Promising an “uncompromising scientifically rigorous” approach, a professor of philosophy at the University of California, Riverside, says he has received a three-year $5 million grant from the John Templeton Foundation to research beliefs and traditions about an afterlife and how those ideas affect humans.
The nation’s largest Presbyterian denomination has decided not to redefine marriage as a contract between “two persons” instead of between a woman and a man. And the nearly 700 delegates, or “commissioners,” at its General Assembly in Pittsburgh which ended July 7 also did not favor allowing clergy to perform same-gender marriages in states where those marriages are legal.
A national official for the United Church of Christ says she applauds the courage of the large group of U.S. Catholic nuns under heavy criticism from the Vatican. “I pray for their wisdom, eloquence and continued confidence in working toward change which must come,” wrote Susan A. Blain, a UCC minister who was a sister for 11 years before deciding not to take final vows.
New Testament theologian Walter Wink, noted for relating the biblical phrase “principalities and powers” to the dominating sociopolitical structures of the modern era, died May 10, leaving a legacy of books, teachings and nonviolent resistance to apartheid in South Africa. Diagnosed with dementia, he died at home in Sandisfield, Massachusetts, at age 76.
John H. Hick, a prolific author renowned on British and U.S. campuses for his forthright approach to major questions in Christology and interfaith relations, died at age 90 on February 9 in Birmingham in his native Great Britain.
A task force that studied whether the nationwide Southern Baptist Convention should drop its regional name tag may have encouraged advocates for change after its own polling agency showed high negative responses to "Southern Baptist." Proponents for a change have reacted with reserve.
More than half of the graduates at Louisville Presbyterian Theological Seminary this year borrowed an average of $20,600 to earn their master's degree—not an uncommon handicap for seminarians today as they await a call to ministry or seek other employment.
About the same time the National Council of Churches' governing board, meeting in Chicago, announced with sadness November 9 that it will lose general secretary Michael Kinnamon for medical reasons, it also raised up two talented volunteers.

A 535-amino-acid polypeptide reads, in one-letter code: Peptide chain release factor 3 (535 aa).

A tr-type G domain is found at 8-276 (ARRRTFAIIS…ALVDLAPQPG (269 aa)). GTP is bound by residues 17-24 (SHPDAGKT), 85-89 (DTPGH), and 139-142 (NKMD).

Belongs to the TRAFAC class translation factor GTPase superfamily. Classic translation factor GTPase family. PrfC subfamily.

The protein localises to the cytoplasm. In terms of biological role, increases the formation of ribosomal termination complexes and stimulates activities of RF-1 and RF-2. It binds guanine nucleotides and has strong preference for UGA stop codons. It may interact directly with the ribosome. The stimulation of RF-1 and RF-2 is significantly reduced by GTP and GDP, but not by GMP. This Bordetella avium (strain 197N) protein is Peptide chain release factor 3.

Michael Kinnamon, a longtime ecumenical leader who has headed the
National Council of Churches since 2007, announced that he will leave
his post as general secretary of the New York–based NCC, following the
advice of his cardiologist.
Whenever a new Bible translation comes out, questions arise about
changes to familiar passages. I was pleased to see the CEB use the word
"disciple" to refer to the mysterious young man who appears in Mark 14:51-52,
after the 12 disciples desert Jesus and run away.
their careers or standing in the United Methodist Church, at least 164 clergy and six
congregations from Long Island to the Catskill Mountains and southern
Connecticut are vowing to marry same-sex couples.
The Common English Bible, the newest Bible on the block, is what the name suggests—a translation into commonly spoken English. It is not the first edition to move in that direction. But it's probably the first to use contractions so extensively—whether it's King David, Jesus or Paul speaking.
A United Methodist group of large-church pastors, joined by hundreds of petition-signing clergy and laity, are urging the denomination's bishops to issue a collective warning to some 900 "defiant" clergy who have declared their intention to bless same-sex unions or marriages.
I lament biblical illiteracy as much as anyone,
but I think surveys sometimes load the dice against scripture when illustrating
the public's unfamiliarity with the Bible. A recent example was noted by the
American Bible Society as it released The
Freedom Bible in connection with the 9/ll anniversary.
It's been rather quiet
on the Presbyterian battlefront since May 10, when the Twin Cities presbytery
in Minnesota became the 87th to vote to lift the ban on LGBT
ministers, elders and deacons. That was the decisive vote, and by July 10 the
historic change was official.
Unlike my Century
colleagues, I am not an avid book reader; I have no new history, novel or
memoir to commend for our summer reading list. My spare-time reading consists
mostly of seeking research gems or insights in critical biblical journals. Yes,
sounds like work.
A member of the Harvard Divinity School faculty for more than three decades, Gordon Kaufman, who died July 22 at 86, had a profound influence on rethinking theology in naturalistic terms, arguing for a vision of God as the "profound mystery of creativity," according to his colleagues. He died at his home in Cambridge, Massachusetts.
political leaders fight about the federal budget and the debt ceiling, some
religious leaders are certain that the poor are in peril from funding cuts.
They've signed petitions, held vigils and sought audiences with legislators.
One group took the next step yesterday to get attention--a sit-down protest in
the Capitol rotunda.
As British authorities look into the cellphone
hacking scandal surrounding the global media empire of Rupert Murdoch,
questions have reappeared about the 1998 award of a papal knighthood to
Murdoch--and how his family may have used its riches to appear in a fa